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Grab the Atlas! It’s Road Trip Season Again

Roads and HighwaysEach year, round about the time the daffodils pop up north, the azaleas bloom down south, and the wildflowers carpet the desert southwest, the newest editions of the Rand McNally Road Atlas come out. This year is no exception. To help you plan your next great American escape, the 2015 atlases feature not only our legendary maps but also the winners of our most recent Best of the Road Best Small Towns in America contest. They also include six new road trips. Below are highlights of three of them—the perfect trips for spring!

High Tech to Steinbeck via Monterey Bay

Road along the Big Sur, Coastline and seaA land of opportunity, as summed up by its official motto—Eureka! (I Have Found It!)—the Golden State has always drawn the forward-thinkers. In earlier days, this meant explorers, adventures, and fortune-seekers. In native-son John Steinbeck’s day, it meant Dustbowl migrants seeking a better life for themselves. In our day, it has meant technology innovators seeking a better quality of life for us all. In High Tech to Steinbck via Monterey Bay, our newest road trip takes you from San Jose, Silicon Valley’s high-tech hub, south along the Pacific Coast through Santa Cruz, Monterey (Steinbeck stomping ground), and Carmel. It then heads inland and north again to Salinas—the so-called Salad Bowl of the World and the birthplace of a great American writer and many of his story ideas.

Distance: 142 miles point to point; 188 miles full loop.
Type of Trip: Weekend or Vacation Getaway, Scenic, RV; great for both couples and families
Worth Noting: Although the distances are short enough for a weekend getaway, there’s so much to see and do that you could travel at a much more leisurely pace. Also, from Salinas, you could continue north on Highway 101 not only to San Juan Bautista, known for its historic mission, but also to Gilroy, famous for its garlic, and back up to San Jose—adding another 40-odd miles to the trip and completing a full loop.

Earth and Sky in Southern New Mexico

New MexicoIn southern New Mexico, things seem to center on either the earth or the sky. Our Earth and Sky in Southern New Mexico trip covers both in equal measure, from the ancient aeries of Gila Cliff Dwellings National Monument to the primordial underground of Carlsbad Caverns. Highlights in between include Silver City, with its thriving arts and gallery scenes and its mining history; Deming of Silver Spike railroad fame; and Las Cruces, where the New Mexico State University is firmly rooted in earth thanks to its chili pepper institute and garden. Rounding things out are the glistening dunes of White Sands, hard rocket science of Alamogordo, and less-than-hard extraterrestrial science of Roswell.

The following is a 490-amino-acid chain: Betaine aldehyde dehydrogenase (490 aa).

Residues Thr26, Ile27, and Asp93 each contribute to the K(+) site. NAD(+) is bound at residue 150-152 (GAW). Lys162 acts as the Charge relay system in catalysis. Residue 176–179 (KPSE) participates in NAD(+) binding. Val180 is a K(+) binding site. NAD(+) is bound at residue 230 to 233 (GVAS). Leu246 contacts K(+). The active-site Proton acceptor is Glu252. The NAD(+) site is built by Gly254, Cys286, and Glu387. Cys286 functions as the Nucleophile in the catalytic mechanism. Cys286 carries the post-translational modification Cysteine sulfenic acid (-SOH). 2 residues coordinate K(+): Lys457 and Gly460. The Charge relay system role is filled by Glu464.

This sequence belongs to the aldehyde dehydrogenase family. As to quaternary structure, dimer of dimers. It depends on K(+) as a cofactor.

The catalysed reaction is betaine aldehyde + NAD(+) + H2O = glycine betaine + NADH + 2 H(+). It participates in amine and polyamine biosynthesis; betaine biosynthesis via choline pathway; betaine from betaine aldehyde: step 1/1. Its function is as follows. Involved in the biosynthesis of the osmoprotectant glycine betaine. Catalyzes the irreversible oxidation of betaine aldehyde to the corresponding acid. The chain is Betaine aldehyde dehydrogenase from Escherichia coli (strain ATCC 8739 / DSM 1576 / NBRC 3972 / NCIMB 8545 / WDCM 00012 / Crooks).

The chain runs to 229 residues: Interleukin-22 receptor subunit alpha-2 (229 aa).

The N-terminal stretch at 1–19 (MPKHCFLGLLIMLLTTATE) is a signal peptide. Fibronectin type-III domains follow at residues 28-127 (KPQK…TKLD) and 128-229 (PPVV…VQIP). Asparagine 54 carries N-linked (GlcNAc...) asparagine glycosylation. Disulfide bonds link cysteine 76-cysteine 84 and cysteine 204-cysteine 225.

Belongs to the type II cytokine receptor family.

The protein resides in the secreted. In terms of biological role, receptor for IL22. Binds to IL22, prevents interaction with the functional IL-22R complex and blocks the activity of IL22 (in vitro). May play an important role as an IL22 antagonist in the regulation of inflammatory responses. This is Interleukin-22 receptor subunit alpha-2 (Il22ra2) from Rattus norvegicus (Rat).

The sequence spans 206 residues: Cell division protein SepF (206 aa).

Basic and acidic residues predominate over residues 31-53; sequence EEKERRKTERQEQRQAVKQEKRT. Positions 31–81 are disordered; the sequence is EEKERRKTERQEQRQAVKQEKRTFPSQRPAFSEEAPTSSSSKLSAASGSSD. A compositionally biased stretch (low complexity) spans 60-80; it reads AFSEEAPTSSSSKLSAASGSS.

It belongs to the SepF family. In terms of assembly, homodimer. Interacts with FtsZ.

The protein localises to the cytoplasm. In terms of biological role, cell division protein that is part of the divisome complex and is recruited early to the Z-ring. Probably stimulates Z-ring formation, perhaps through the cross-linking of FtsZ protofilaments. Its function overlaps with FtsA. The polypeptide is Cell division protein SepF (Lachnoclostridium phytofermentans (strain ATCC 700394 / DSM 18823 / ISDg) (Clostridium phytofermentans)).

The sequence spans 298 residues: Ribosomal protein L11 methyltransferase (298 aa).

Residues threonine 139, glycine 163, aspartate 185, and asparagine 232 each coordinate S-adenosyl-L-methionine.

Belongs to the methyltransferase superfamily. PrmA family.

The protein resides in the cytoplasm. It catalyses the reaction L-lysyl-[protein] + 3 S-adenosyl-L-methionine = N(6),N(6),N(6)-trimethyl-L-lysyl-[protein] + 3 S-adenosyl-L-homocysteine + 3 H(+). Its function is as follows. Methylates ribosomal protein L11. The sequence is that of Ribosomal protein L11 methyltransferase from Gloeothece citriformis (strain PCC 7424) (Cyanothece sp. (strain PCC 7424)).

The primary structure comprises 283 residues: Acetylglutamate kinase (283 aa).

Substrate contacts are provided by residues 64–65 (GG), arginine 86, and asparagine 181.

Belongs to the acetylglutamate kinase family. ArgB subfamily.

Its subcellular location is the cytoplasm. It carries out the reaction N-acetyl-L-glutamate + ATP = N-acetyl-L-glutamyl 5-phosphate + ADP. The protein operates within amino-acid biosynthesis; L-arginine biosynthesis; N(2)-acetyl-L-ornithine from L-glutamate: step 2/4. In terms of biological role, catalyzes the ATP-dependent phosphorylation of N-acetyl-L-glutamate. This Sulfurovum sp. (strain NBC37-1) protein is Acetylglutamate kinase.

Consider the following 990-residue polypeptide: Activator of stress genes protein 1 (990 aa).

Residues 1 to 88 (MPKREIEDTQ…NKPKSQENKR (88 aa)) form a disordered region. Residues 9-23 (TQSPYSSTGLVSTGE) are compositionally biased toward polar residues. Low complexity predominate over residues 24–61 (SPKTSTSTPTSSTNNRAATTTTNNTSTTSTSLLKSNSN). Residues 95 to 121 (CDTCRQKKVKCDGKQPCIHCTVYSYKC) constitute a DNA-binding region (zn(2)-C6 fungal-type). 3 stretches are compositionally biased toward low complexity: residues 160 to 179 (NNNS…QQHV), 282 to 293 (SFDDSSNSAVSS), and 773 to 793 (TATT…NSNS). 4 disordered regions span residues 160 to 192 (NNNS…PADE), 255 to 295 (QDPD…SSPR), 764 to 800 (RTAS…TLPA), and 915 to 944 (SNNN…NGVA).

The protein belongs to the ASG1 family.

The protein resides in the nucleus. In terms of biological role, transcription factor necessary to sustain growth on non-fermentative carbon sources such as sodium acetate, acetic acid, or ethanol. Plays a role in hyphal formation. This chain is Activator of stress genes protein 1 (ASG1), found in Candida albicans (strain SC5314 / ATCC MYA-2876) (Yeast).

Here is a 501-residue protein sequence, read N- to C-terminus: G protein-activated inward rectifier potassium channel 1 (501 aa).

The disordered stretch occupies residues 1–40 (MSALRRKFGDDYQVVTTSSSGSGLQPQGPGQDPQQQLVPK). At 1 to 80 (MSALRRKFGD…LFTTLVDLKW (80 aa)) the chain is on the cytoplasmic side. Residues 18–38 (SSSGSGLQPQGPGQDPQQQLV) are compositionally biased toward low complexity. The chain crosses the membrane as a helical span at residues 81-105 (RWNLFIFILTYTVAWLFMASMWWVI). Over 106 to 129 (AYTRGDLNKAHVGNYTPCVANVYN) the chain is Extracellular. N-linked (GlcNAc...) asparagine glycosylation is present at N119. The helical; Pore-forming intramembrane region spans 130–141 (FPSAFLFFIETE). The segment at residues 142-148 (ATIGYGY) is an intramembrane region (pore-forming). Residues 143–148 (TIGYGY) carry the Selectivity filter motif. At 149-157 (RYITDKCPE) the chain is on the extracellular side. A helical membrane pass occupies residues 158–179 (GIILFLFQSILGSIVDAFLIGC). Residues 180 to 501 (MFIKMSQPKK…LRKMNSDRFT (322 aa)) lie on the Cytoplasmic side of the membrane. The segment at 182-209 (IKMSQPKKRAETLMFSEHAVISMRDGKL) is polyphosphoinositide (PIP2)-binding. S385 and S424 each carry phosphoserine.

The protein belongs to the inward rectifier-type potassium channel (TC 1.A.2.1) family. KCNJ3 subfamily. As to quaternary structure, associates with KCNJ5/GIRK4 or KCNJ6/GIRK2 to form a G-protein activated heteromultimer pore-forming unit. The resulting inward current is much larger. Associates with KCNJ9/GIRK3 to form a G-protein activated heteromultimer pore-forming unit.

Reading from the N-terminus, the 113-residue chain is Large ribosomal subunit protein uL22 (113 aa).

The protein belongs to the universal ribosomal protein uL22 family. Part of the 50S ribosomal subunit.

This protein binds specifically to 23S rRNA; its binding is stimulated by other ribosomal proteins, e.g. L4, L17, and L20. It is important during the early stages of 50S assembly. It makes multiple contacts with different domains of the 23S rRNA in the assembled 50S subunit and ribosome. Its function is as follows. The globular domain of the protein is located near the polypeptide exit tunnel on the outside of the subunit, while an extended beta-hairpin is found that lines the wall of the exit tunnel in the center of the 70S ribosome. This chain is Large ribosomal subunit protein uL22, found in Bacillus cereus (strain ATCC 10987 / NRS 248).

Distance: 470-miles point to point
Type of Trip: Vacation Getaway, Scenic, RV; great for families.
Worth Noting: Just over 3 miles south of Las Cruces is the tiny and very historic community of Old Mesilla, established in 1848 as a stop on the Butterfield Stage Coach Line. You can easily spend the better part of a morning or afternoon wandering amid its traditional adobe structures; shopping for antiques, art, and jewelry or other crafts; and enjoying a great Mexican (or New Mexican) meal.

Florida’s Cultural West Coast

Florida_OPENERWestern Florida’s sandy shores, Gulf waters, and warm days attract vacationers year-round. But it’s more than just sun and surf that sparkle in this region. There are also many shining cultural, art, and historical attractions. Among the icons you’ll encounter on our Florida’s Cultural West Coast journey from Fort Myers to Sarasota, Bradenton, and St. Petersburg are inventor Thomas Edison, auto-industry innovator Henry Ford, circus magnate John Ringling, surrealist painter and sculptor Salvador Dali, and glass artist Dale Chihuly. You’ll also meet, the beloved Snooty, the state’s oldest manatee born in captivity.

Distance: 117 miles point to point.
Type of Trip: Weekend Getaway, Scenic; great for couples
Worth Noting: Northeast of downtown Tampa, roughly 30 miles across the bay from St. Pete, is the historic district of Ybor City, established in the 1880s as a cigar manufacturing community and populated by Cuban, Spanish, Italian, and other immigrants. It’s now considered Tampa’s Latin Quarter and makes a great side trip thanks to its coffee shops, where you can small the beans roasting; restaurants, including some classic Cuban and tapas spots; and clubs where the salsa music begs you to dance.

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